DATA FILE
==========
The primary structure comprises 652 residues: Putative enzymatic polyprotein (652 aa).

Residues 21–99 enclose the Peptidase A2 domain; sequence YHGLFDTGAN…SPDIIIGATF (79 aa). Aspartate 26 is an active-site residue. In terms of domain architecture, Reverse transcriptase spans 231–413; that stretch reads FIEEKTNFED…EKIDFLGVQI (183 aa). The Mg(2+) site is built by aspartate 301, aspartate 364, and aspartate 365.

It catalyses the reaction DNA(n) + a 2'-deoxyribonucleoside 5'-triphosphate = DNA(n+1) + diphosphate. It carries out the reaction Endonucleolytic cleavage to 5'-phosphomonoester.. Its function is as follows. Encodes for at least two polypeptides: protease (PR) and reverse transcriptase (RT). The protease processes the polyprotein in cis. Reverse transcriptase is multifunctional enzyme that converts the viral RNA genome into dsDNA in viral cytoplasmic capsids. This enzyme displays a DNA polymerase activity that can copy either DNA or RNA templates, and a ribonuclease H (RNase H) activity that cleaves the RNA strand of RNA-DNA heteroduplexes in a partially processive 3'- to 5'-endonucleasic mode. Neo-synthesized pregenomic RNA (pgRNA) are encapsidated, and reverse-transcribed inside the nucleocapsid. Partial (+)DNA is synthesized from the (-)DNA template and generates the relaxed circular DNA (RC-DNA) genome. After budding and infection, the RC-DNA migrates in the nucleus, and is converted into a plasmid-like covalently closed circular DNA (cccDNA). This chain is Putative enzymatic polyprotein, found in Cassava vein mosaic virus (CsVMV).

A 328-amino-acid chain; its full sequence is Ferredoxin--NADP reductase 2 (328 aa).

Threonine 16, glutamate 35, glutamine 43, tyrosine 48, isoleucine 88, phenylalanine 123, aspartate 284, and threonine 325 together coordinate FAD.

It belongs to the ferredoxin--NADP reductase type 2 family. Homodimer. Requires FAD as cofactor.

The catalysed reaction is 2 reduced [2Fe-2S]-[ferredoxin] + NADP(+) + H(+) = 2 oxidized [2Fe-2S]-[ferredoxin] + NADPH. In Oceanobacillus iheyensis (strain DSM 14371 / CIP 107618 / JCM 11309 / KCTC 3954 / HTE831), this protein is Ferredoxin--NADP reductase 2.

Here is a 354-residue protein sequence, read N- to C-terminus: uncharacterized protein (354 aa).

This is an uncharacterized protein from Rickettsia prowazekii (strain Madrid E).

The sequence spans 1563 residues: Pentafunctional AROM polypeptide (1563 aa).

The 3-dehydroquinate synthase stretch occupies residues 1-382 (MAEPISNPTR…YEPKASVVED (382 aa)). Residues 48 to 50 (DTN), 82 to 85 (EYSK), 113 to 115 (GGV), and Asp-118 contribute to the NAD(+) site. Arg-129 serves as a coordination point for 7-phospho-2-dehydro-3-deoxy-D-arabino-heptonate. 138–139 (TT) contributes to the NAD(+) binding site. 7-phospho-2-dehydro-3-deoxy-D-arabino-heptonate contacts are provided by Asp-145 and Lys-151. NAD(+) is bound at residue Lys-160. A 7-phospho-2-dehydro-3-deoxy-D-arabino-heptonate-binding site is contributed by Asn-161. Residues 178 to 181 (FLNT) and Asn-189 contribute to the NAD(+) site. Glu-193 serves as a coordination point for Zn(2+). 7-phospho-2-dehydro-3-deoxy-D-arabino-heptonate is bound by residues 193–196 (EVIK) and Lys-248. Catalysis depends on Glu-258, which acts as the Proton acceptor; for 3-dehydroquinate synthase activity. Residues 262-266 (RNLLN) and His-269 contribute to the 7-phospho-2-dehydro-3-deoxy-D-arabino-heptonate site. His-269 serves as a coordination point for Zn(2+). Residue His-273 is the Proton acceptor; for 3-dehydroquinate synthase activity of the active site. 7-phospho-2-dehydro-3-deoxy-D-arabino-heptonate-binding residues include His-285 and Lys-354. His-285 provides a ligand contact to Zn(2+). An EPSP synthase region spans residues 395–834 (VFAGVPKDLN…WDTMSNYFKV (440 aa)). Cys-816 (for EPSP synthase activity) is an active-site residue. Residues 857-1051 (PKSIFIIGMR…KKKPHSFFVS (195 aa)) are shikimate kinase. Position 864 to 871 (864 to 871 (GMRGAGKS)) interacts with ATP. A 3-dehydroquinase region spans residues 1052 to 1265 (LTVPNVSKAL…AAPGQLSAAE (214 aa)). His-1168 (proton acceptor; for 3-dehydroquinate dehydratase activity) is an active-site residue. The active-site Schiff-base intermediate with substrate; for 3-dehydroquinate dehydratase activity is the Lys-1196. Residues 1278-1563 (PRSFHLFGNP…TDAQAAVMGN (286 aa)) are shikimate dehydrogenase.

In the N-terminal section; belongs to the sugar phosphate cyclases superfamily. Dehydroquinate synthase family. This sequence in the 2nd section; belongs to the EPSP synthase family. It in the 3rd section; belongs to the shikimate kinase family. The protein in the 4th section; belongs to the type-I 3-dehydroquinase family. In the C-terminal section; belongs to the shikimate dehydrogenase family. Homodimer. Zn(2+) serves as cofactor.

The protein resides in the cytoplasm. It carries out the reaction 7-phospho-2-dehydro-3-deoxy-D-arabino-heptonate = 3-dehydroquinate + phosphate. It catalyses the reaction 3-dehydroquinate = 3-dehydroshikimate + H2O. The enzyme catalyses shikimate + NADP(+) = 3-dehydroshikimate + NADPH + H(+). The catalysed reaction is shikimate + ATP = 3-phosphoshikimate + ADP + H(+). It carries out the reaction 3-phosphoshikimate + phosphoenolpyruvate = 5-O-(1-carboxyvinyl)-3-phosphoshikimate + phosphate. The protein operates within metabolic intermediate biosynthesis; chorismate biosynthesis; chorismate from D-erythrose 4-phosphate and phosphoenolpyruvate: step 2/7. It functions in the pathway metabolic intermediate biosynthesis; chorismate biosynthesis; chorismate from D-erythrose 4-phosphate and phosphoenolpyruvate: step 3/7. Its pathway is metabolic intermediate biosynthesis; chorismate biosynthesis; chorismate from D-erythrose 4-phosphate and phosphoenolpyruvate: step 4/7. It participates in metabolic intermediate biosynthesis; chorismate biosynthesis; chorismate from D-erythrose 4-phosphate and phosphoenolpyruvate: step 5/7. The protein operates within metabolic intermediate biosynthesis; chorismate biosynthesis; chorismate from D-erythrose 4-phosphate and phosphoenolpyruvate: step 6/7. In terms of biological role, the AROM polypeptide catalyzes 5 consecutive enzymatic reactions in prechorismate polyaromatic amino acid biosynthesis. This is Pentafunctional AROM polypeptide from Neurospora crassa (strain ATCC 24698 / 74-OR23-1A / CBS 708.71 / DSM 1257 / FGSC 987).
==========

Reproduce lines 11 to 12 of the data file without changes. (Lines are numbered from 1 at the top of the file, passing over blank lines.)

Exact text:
The 3-dehydroquinate synthase stretch occupies residues 1-382 (MAEPISNPTR…YEPKASVVED (382 aa)). Residues 48 to 50 (DTN), 82 to 85 (EYSK), 113 to 115 (GGV), and Asp-118 contribute to the NAD(+) site. Arg-129 serves as a coordination point for 7-phospho-2-dehydro-3-deoxy-D-arabino-heptonate. 138–139 (TT) contributes to the NAD(+) binding site. 7-phospho-2-dehydro-3-deoxy-D-arabino-heptonate contacts are provided by Asp-145 and Lys-151. NAD(+) is bound at residue Lys-160. A 7-phospho-2-dehydro-3-deoxy-D-arabino-heptonate-binding site is contributed by Asn-161. Residues 178 to 181 (FLNT) and Asn-189 contribute to the NAD(+) site. Glu-193 serves as a coordination point for Zn(2+). 7-phospho-2-dehydro-3-deoxy-D-arabino-heptonate is bound by residues 193–196 (EVIK) and Lys-248. Catalysis depends on Glu-258, which acts as the Proton acceptor; for 3-dehydroquinate synthase activity. Residues 262-266 (RNLLN) and His-269 contribute to the 7-phospho-2-dehydro-3-deoxy-D-arabino-heptonate site. His-269 serves as a coordination point for Zn(2+). Residue His-273 is the Proton acceptor; for 3-dehydroquinate synthase activity of the active site. 7-phospho-2-dehydro-3-deoxy-D-arabino-heptonate-binding residues include His-285 and Lys-354. His-285 provides a ligand contact to Zn(2+). An EPSP synthase region spans residues 395–834 (VFAGVPKDLN…WDTMSNYFKV (440 aa)). Cys-816 (for EPSP synthase activity) is an active-site residue. Residues 857-1051 (PKSIFIIGMR…KKKPHSFFVS (195 aa)) are shikimate kinase. Position 864 to 871 (864 to 871 (GMRGAGKS)) interacts with ATP. A 3-dehydroquinase region spans residues 1052 to 1265 (LTVPNVSKAL…AAPGQLSAAE (214 aa)). His-1168 (proton acceptor; for 3-dehydroquinate dehydratase activity) is an active-site residue. The active-site Schiff-base intermediate with substrate; for 3-dehydroquinate dehydratase activity is the Lys-1196. Residues 1278-1563 (PRSFHLFGNP…TDAQAAVMGN (286 aa)) are shikimate dehydrogenase.

In the N-terminal section; belongs to the sugar phosphate cyclases superfamily. Dehydroquinate synthase family. This sequence in the 2nd section; belongs to the EPSP synthase family. It in the 3rd section; belongs to the shikimate kinase family. The protein in the 4th section; belongs to the type-I 3-dehydroquinase family. In the C-terminal section; belongs to the shikimate dehydrogenase family. Homodimer. Zn(2+) serves as cofactor.